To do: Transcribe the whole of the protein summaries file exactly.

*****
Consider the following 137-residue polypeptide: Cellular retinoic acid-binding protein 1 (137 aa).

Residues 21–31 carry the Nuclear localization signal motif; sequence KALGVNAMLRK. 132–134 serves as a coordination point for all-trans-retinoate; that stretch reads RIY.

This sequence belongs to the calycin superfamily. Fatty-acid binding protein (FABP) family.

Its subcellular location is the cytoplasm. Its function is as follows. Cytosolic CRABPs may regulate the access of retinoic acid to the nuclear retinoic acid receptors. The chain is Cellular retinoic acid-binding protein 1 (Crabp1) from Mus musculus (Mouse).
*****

Consider the following 137-residue polypeptide: Cellular retinoic acid-binding protein 1 (137 aa).

Residues 21–31 carry the Nuclear localization signal motif; sequence KALGVNAMLRK. 132–134 serves as a coordination point for all-trans-retinoate; that stretch reads RIY.

This sequence belongs to the calycin superfamily. Fatty-acid binding protein (FABP) family.

Its subcellular location is the cytoplasm. Its function is as follows. Cytosolic CRABPs may regulate the access of retinoic acid to the nuclear retinoic acid receptors. The chain is Cellular retinoic acid-binding protein 1 (Crabp1) from Mus musculus (Mouse).